• 10:25 am Latinx Students Need a Place to Call Home
  • 2:35 pm Will Time Run Out Before Funds for PEGS? [UPDATED]
  • 8:41 am Year of the Rat? What’s That?
  • 6:20 am Artist Who Gave Life to Death and Inspired Countless Others Gets His Due at Dominguez Hills
  • 5:16 pm Why I’m Rooting for Dr. Cornel West
  • 5:00 pm Under Fire from the Feds, Vaping’s Future is Cloudy
  • 3:28 pm We’re Going to Need a Bigger Boat; Tsunami 3.0 Hits Campus, Enrollment Swells
  • 1:22 pm THE FIRST ISSUE OF THE BULLETIN IS HERE
  • 4:48 pm University Weathering a Wave of New Students
  • 9:21 pm The Bulletin’s Public Records Request Offers Springboard to Launch Gender Equity Discussion at CSUDH
  • 4:27 pm Black is the New Black: Raising the Capital on the “B” Word
  • 10:53 am Guns Up for Arrest: Student advocacy group pushes for CSU No Gun Zones–Including the Police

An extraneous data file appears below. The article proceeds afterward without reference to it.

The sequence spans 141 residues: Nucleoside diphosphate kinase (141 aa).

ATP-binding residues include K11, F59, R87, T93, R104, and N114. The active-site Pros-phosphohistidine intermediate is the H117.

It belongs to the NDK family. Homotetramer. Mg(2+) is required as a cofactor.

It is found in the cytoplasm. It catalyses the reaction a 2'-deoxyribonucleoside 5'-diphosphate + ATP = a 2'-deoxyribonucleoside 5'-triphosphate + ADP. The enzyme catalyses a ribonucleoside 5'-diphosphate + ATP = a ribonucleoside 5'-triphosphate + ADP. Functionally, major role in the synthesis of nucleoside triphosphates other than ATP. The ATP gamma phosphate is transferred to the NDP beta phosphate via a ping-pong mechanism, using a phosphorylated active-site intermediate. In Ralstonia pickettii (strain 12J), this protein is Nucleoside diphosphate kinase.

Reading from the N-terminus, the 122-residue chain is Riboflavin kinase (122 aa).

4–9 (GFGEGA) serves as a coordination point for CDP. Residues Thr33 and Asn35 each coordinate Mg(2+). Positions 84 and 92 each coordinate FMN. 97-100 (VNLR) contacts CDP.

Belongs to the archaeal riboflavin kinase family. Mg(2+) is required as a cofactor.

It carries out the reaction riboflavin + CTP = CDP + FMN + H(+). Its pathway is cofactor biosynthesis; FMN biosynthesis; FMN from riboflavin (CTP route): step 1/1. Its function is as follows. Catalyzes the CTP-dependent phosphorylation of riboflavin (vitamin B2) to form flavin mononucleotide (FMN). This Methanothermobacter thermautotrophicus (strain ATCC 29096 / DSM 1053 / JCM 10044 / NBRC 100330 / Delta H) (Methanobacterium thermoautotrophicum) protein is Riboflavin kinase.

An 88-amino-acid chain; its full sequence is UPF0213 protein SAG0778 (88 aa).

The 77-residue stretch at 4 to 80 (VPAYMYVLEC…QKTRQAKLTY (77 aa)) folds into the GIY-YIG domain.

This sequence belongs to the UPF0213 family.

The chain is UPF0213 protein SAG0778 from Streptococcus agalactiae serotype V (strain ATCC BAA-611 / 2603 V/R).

• 4:09 pm Staff Editorial: Words on the First
  • 8:42 pm Carson Mayor Blasts Media, Landmark Libel Case in Keynote Address
  • 9:27 am Free Speech Week Calendar of Events Update
  • 6:02 am Food for Thought: 40% of Students are Food Insecure
  • 3:12 pm Academic Senate Rejects CSU GE Task Force & Report
  • 3:06 pm Work To Be Done
  • 5:56 pm ASI Elections: What You Need to Know
  • 8:02 pm CSUDH President Parham Announces Cancer Diagnosis
  • 9:47 am CSUDH Art Professor’s 20-Year Journey Results in First Local Showing of Film
  • 9:13 pm Free Speech or Free Hate area?
  • 9:08 pm CSUDH’s Best & Brightest Shine at Student Research Day
  • 9:05 pm Academic Senate Approves Gender Equity Task Force
  • 12:37 pm When Dr. Davis speaks, Toros Pay Close Attention
  • 3:38 pm Investing in the Future: Dr. Thomas A. Parham Reflects on the Past Eight Months and Contemplates​ the University’s Future
  • 3:24 pm Green Olive to Open By End of Feb; Starbucks Not Until Fall
  • 3:20 pm Gov. Newsom’s Proposed Budget Hailed for Extensive Funding Increases